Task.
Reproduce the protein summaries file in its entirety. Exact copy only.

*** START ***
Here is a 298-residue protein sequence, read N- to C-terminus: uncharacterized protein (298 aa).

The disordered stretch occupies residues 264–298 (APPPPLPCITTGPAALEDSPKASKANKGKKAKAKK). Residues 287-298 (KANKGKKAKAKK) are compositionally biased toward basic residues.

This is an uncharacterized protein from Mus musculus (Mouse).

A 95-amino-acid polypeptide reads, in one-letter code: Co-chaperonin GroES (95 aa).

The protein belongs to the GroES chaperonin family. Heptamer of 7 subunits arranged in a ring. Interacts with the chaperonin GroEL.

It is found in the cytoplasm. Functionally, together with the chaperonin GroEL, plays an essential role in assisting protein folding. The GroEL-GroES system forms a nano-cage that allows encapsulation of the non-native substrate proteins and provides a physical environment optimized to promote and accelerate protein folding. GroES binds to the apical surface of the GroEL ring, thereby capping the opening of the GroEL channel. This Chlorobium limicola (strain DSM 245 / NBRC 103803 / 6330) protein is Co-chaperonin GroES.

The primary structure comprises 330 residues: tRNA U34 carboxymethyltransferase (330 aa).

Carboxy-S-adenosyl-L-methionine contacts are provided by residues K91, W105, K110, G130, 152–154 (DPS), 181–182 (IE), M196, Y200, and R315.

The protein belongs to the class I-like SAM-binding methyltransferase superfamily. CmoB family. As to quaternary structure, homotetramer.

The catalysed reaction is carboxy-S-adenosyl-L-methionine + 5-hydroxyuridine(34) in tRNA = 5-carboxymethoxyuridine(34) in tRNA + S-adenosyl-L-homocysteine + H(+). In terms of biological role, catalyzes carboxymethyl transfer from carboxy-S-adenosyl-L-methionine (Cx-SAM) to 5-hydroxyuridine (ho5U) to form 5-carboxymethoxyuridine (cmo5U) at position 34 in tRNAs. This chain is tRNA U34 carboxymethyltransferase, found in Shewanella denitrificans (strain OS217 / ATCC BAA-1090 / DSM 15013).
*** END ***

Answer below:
Here is a 298-residue protein sequence, read N- to C-terminus: uncharacterized protein (298 aa).

The disordered stretch occupies residues 264–298 (APPPPLPCITTGPAALEDSPKASKANKGKKAKAKK). Residues 287-298 (KANKGKKAKAKK) are compositionally biased toward basic residues.

This is an uncharacterized protein from Mus musculus (Mouse).

A 95-amino-acid polypeptide reads, in one-letter code: Co-chaperonin GroES (95 aa).

The protein belongs to the GroES chaperonin family. Heptamer of 7 subunits arranged in a ring. Interacts with the chaperonin GroEL.

It is found in the cytoplasm. Functionally, together with the chaperonin GroEL, plays an essential role in assisting protein folding. The GroEL-GroES system forms a nano-cage that allows encapsulation of the non-native substrate proteins and provides a physical environment optimized to promote and accelerate protein folding. GroES binds to the apical surface of the GroEL ring, thereby capping the opening of the GroEL channel. This Chlorobium limicola (strain DSM 245 / NBRC 103803 / 6330) protein is Co-chaperonin GroES.

The primary structure comprises 330 residues: tRNA U34 carboxymethyltransferase (330 aa).

Carboxy-S-adenosyl-L-methionine contacts are provided by residues K91, W105, K110, G130, 152–154 (DPS), 181–182 (IE), M196, Y200, and R315.

The protein belongs to the class I-like SAM-binding methyltransferase superfamily. CmoB family. As to quaternary structure, homotetramer.

The catalysed reaction is carboxy-S-adenosyl-L-methionine + 5-hydroxyuridine(34) in tRNA = 5-carboxymethoxyuridine(34) in tRNA + S-adenosyl-L-homocysteine + H(+). In terms of biological role, catalyzes carboxymethyl transfer from carboxy-S-adenosyl-L-methionine (Cx-SAM) to 5-hydroxyuridine (ho5U) to form 5-carboxymethoxyuridine (cmo5U) at position 34 in tRNAs. This chain is tRNA U34 carboxymethyltransferase, found in Shewanella denitrificans (strain OS217 / ATCC BAA-1090 / DSM 15013).